“JU-LI-O! JU-LI-O! JU-LI-O!’ we chant in unison as Julio the hero waves, gets into his car and drives off, leaving us beaming, and alone once again at the roadside.
We’d decided to go lady-balls deep today. To make a push to arrive in San Juan earlier than expected and munch up 85 miles in the process. 85 miles which we discover to be a wildlife extravaganza. By 10am, we’ve already got a (live) snake-sighting under our belt, and I’m deep in a lyrical exchange with Shania Twain when I see the second attraction of the day. ‘MEGA SPIDEEERRR!!!’ I holler at Faye.
We inch closer to a gigantic beast of an arachnid in the middle of the road. All eight hairy legs, bulbous torso and beady eyes are entirely intact, and thankfully entirely immobile. It is a mid-road GCSE Biology lesson waiting to happen. We prod it for a good ten minutes, take pictures and wince at the thought of having not long left our camp spot. ‘OhMyGod it just moved!’ yells Faye and we leap backwards.
Soon we realise that the spirit of the spider has not escaped the underworld, but a gust of wind has blown one of his hairy legs up in the air. And so it stays: legs akimbo. Oh the lack of dignity in death. After some googling, we learn that we have happened upon a tarantula. I know. A freakin’ hairy bodied, chunky legged I-thought-they-only-existed-in-fairytales tarantula. And no sign of Micheala Strachan, what a waste.
We then spot a giant ’GRASSHOPPER!!!’ in the third round of biology-bingo, and finally…“FOX!!… I mean RABBIT… I mean… WHATTHEHECKISTHAT?!” as a creature the size of a small dog bounds out from the bushes and across the road. Followed by another, and another until we realise there are a whole gang of these things. All bouncing around like caffeinated ping pong balls. After googling (and this is a direct quote): ‘Animal Argentina looks like cross between rabbit and deer with pig nose and black bum.’ I discover that we have just seen a group of Patagonian Cavies. Well I never.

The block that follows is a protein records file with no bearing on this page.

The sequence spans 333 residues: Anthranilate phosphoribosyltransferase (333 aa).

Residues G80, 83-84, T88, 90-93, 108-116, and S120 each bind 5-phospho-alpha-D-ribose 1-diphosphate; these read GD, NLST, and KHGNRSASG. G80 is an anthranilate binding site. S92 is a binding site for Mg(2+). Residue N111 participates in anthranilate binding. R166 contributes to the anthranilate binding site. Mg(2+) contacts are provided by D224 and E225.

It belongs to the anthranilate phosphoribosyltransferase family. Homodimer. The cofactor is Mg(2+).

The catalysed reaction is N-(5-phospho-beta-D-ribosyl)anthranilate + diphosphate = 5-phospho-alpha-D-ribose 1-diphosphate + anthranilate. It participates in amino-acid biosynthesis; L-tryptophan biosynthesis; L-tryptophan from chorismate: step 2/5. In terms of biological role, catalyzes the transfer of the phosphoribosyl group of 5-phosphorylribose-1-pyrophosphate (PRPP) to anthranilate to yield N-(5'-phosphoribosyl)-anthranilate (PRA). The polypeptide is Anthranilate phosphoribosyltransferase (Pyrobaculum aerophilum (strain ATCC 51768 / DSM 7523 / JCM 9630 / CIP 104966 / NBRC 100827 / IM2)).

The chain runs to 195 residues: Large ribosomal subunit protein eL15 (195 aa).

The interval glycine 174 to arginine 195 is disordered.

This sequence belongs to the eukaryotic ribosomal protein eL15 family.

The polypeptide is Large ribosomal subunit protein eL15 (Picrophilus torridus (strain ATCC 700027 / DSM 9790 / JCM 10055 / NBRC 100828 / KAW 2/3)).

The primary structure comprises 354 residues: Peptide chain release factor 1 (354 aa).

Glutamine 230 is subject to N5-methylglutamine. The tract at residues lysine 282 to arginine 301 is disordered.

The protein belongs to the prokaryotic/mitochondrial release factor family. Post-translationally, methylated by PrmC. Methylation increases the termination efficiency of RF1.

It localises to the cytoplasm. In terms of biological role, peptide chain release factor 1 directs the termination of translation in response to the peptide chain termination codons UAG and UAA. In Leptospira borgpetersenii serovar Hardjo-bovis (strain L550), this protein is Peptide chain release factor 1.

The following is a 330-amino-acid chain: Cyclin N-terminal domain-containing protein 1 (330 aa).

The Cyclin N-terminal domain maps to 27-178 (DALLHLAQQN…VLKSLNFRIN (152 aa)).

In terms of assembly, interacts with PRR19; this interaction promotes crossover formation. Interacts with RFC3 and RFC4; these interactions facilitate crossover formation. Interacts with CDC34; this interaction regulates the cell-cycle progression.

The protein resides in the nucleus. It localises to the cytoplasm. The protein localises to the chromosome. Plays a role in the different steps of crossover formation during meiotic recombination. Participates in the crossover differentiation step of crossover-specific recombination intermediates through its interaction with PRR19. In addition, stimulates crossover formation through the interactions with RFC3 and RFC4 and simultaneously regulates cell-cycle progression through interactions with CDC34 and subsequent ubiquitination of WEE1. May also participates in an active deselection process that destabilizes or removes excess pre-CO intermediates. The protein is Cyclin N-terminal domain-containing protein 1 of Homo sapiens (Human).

But in the end, the day, today – it belongs to one creature. A creature with just two hairy legs: Julio.
Faye and I are fussing at the side of the road. I am armpit deep in my left pannier, searching for an inner tube to fix a puncture in the front wheel, and she is offering moral support, when a white car pulls past us and onto the shoulder. ‘Awwww’ Faye and I coo, thinking it lovely that someone should take the time to stop. A man emerges from the car, clutching a giant bottle of frozen (oh yes I said frozen) water. ‘Quieres esto?’ (do you want this?) he asks. To which we nod in earnest. He looks past our nodding heads and spots the punctured tyre, and the repair kit on the road.
Now. As a female I sometimes (read: more often than I should) get het up about accepting help from big burly men. The last thing I want is for Julio to leave this roadside with a ‘I helped two girls who had no idea what they were doing today’ story. And so at first I thank him for his offer of assistance, but politely let him know that we’ve got it covered. But it soon becomes clear that Julio isn’t going to let us do anything. Not a thing. And so (safe in the knowledge that I can change an inner tube in less than 90 seconds after 5 glasses of champagne, as demonstrated in 2015) I sigh, tell my lady-ego to pipe down, and relent. I let Julio get stuck right on in. Which, in the end is (of course) actually rather lovely. And leaves us free to practice some spanglish on him while he works.
After some photos and hugs, Julio leaves us at the roadside once again. We set off on our merry way and while away a few more hours towards the bright lights of San Juan. In the afternoon, and at regular intervals, we are descended upon packs of road cyclists. Chatting, smiling, waving men clad head to toe in pro-replica lycra. I hear Faye behind me, having a nice chat in Spanish with Mr Movistar. Five minutes later, he rides past me and waves. I turn to Faye: ‘That was nice – what was he saying?’ I ask. ‘I have no idea!!’ Faye smiles. ‘But he was very nice.
By 4pm the the final pack of cyclist’s have passed and we are alone again. I begin to reflect on what a wonderful day it’s been – with wildlife a plenty, and kindness in spades and that there’s nothing in the world that could make it bet…. “ARMADILLO!!!!!!” I scream at Faye. Spotting my first ever wild armadillo as it dashes across the road and burrows into a hole on the sandy banks at the edge. Arms a loft, faces plastered with grins, we celebrate a full house in today’s Biology bingo. Soft on the inside, crunchy on the outside: the Armadillo was the icing on the cake. How fabulous.
Metres ascended on bikes so far: 41,601m
Track us as we kickstart 2017 by heading back across the border to Chile, and to Santiago: http://z6z.co/AndesAdventure